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Roger Clemens acquitted of all charges he lied about steroid use

A federal jury, appearing to be unconvinced by trainer's testimony about injections, finds the former major league pitching star not guilty of lying to Congress. Clemens, in tears, thanks supporters.

June 18, 2012|By Ian Duncan
  • Former major league pitcher Roger Clemens smiles while leaving federal court with his wife, Debbie, after he was acquitted on all charges Monday.
Former major league pitcher Roger Clemens smiles while leaving federal… (Jacquelyn Martin / Associated…)

WASHINGTON — Roger Clemens, known as "The Rocket" for the fastball that dominated major league batters, won his most critical contest yet Monday when jurors found him not guilty of lying to Congress about steroid use.

For nearly five years, Clemens steadfastly had denied using steroids or human growth hormone, but this time a jury believed him, or at least was unconvinced by the testimony of his former trainer Brian McNamee that he had regularly injected drugs into Clemens' buttocks.

Rusty Hardin, Clemens' lead attorney, portrayed the case as a witch hunt, arguing prosecutors used McNamee as a stooge, willing to say what they wanted to hear.

"It got to where people thought arrogance was a man saying I didn't do it," Hardin told reporters after the verdict. "Hopefully, we can get back to a point where when a man says he didn't do it, let's at least start out giving him the benefit of the doubt."

Clemens, known as an intimidating tough guy on the mound, broke down in tears when addressing reporters after the verdict.

Referring to his 24 seasons in baseball, Clemens wiped his eyes before continuing. "I put a lot of work into that career," he said. "I appreciate my teammates who came in and all the emails and phone calls from my teammates."

Clemens won seven Cy Young Awards. He had 4,672 strikeouts, the third-most for any pitcher, and a career 3.12 earned-run average.

Prosecutors argued Clemens had spun a complicated web of lies to protect his reputation and preserve a shot at being inducted into the Baseball Hall of Fame, but the case began to get away from them early when Clemens' former teammate Andy Pettitte backpedaled on key evidence.

Under cross-examination, Pettitte said his memory of a 1999 or 2000 conversation with Clemens when he thought he said he used HGH was only 50-50.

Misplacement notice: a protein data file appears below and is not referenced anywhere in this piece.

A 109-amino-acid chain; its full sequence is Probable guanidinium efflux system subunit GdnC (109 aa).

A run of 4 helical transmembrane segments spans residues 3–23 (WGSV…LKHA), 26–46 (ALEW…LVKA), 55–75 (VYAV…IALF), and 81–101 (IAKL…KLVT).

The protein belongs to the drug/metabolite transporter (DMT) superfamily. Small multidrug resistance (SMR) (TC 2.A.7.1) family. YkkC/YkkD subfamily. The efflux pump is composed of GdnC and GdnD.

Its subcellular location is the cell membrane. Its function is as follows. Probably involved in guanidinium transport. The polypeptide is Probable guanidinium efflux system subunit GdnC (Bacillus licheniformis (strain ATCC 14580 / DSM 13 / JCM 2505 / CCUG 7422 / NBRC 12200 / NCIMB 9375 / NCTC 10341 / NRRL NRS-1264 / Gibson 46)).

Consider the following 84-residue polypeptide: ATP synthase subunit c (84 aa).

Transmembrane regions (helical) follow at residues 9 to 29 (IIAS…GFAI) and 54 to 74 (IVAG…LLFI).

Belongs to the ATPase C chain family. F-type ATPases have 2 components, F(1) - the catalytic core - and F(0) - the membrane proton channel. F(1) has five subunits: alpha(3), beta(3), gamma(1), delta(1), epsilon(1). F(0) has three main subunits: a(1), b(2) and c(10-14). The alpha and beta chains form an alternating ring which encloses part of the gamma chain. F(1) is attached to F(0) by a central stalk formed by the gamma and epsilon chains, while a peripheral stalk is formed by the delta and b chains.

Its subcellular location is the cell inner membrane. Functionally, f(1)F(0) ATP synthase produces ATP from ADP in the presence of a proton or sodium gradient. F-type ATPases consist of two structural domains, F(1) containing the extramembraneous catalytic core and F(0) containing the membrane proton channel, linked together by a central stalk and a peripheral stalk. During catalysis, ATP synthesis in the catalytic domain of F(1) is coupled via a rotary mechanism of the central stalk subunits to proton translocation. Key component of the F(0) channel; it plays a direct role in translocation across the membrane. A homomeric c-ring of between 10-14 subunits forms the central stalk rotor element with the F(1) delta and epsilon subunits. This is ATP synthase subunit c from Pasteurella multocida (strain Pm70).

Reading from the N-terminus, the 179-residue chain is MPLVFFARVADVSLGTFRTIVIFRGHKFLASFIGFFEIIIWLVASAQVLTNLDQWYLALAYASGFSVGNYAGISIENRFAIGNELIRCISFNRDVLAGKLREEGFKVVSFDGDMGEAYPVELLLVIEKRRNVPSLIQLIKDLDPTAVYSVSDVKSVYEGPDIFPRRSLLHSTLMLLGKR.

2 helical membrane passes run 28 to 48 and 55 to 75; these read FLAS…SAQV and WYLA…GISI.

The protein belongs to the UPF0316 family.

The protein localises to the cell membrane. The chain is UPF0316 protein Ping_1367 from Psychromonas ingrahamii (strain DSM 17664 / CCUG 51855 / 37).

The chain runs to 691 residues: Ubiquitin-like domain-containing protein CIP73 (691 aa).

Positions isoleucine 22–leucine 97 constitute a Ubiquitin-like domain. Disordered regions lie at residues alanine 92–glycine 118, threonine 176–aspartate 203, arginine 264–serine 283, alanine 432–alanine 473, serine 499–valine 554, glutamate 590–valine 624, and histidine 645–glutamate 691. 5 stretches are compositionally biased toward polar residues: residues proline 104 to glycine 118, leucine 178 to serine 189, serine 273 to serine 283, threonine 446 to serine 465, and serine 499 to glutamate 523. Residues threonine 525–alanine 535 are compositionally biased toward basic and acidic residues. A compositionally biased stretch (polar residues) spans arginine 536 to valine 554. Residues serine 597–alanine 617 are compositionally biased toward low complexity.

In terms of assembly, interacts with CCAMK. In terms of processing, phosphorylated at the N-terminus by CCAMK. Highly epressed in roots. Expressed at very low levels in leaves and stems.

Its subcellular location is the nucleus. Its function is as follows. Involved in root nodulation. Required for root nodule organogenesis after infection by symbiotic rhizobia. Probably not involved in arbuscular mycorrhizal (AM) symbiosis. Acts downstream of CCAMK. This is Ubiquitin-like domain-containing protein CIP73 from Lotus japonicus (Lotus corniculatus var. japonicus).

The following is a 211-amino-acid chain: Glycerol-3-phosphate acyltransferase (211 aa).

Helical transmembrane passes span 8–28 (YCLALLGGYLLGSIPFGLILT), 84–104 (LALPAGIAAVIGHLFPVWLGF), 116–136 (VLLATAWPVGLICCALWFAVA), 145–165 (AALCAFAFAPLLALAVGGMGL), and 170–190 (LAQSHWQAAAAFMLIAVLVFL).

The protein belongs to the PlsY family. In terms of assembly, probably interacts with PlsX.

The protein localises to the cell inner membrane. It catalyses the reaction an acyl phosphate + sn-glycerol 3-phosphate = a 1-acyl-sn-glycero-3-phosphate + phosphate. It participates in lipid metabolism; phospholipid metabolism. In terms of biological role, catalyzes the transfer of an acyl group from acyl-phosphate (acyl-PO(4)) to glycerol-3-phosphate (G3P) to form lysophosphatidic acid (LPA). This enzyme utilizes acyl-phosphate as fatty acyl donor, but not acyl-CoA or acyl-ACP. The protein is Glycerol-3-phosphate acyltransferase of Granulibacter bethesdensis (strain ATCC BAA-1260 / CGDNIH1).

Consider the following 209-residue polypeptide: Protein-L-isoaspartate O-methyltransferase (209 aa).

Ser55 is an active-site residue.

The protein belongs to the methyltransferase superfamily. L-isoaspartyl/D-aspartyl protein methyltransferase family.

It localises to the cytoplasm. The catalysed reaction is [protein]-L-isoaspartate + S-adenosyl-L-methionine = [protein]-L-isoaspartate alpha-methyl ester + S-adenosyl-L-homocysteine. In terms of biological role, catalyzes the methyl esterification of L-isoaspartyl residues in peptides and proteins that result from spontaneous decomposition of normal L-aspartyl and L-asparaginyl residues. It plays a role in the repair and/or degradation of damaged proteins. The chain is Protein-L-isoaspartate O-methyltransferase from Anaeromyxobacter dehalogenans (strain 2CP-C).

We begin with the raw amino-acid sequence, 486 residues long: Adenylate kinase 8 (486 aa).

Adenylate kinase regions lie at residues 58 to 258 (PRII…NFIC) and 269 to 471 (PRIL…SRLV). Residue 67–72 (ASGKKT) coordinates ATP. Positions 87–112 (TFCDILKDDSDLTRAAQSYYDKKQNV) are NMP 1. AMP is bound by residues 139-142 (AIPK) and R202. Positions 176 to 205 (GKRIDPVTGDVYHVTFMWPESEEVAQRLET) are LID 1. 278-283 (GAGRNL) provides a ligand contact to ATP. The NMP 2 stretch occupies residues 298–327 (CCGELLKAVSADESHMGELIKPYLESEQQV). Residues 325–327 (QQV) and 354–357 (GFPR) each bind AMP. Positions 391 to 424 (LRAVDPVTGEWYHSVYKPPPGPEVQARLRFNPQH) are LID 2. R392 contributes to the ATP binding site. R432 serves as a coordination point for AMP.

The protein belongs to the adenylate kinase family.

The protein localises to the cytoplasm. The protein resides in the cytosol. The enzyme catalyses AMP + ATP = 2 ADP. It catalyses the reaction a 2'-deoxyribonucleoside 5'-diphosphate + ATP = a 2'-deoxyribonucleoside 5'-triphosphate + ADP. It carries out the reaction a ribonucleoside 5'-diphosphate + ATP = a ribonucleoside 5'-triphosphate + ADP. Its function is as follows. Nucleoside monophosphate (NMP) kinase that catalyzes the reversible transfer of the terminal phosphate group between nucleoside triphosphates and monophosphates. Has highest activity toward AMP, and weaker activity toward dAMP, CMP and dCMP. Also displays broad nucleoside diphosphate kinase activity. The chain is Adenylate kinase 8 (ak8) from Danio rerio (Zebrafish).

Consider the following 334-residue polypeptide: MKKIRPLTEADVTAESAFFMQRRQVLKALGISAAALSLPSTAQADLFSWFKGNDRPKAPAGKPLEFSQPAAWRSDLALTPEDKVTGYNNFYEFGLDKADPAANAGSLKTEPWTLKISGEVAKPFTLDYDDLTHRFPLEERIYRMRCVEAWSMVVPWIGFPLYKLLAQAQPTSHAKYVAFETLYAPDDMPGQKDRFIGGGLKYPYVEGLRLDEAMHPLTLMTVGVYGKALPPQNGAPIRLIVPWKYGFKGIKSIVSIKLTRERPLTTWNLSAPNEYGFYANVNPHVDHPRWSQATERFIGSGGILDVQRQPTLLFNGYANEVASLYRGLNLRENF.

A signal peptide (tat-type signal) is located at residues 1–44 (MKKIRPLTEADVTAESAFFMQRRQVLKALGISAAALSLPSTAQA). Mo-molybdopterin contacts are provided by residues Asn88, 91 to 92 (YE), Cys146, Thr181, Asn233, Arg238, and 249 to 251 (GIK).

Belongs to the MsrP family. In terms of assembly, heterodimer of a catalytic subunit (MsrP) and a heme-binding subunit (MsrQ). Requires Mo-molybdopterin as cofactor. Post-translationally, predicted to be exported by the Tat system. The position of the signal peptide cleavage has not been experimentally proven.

"It's very difficult as a prosecutor to recover when one of your star witnesses essentially retracts his testimony," said Robert Mintz, a former federal prosecutor in New Jersey now in private practice with the law firm of McCarter and English.

With Pettitte essentially neutralized, the case came down to Clemens' word against McNamee's. McNamee provided medical waste he said proved he had injected Clemens with steroids in 2001, but although cotton balls in the waste were shown to contain traces of Clemens' DNA, blood on a needle McNamee also kept was not a definitive match to the pitcher.

And Clemens' lawyers launched an all-out attack on McNamee's credibility, painting him as a serial liar during four days of cross-examination and later calling his estranged wife to testify against him.

The loss of the case is particularly embarrassing to prosecutors after they caused the first trial to collapse last summer when they showed inadmissible evidence to the jury. After that mishap, Clemens' lawyers sought to have the case thrown out, but prosecutors pressed ahead with a retrial.

Marc Mukasey, a former federal prosecutor in New York now at Bracewell & Giuliani, said the verdict could change the government's approach to similar cases.

"I think the Justice Department has been and always will be vigilant about steroid trafficking," Mukasey said. "I think the Justice Department will also be vigilant about perjury cases. But where perjury meets steroids, they might think twice in the future."

Prosecutors did not address reporters after the trial ended, but the United States attorney's office issued a statement. "The jury has spoken in this matter and we thank them for their service," it read. "We respect the judicial process and the jury's verdict."

The jurors' speed in reaching a conclusion was in stark contrast to the rest of the trial, which progressed at an interminable pace, and was marked by regular squabbles among the lawyers at the judge's bench.

Apparently not captivated by the evidence, two jurors nodded off and were dismissed. Even Judge Reggie Walton began to worry the trial might interfere with his summer plans.

Despite its length, the trial came down to Clemens' former trainer's claims he injected Clemens with steroids and HGH from 1998 to 2001.

The build-up to the case began 41/2 years ago, when Clemens was named in the congressional Mitchell Report on performance-enhancing drugs in baseball, to which McNamee provided evidence. Clemens vigorously denied the claim in public and then at a congressional hearing in 2008.

Contending the denials were a lie, federal prosecutors charged the pitcher with one count of obstruction of Congress, three counts of making false statements and two of perjury in August 2010.

ian.duncan@latimes.com

Jamie Goldberg in Washington contributed to this report.

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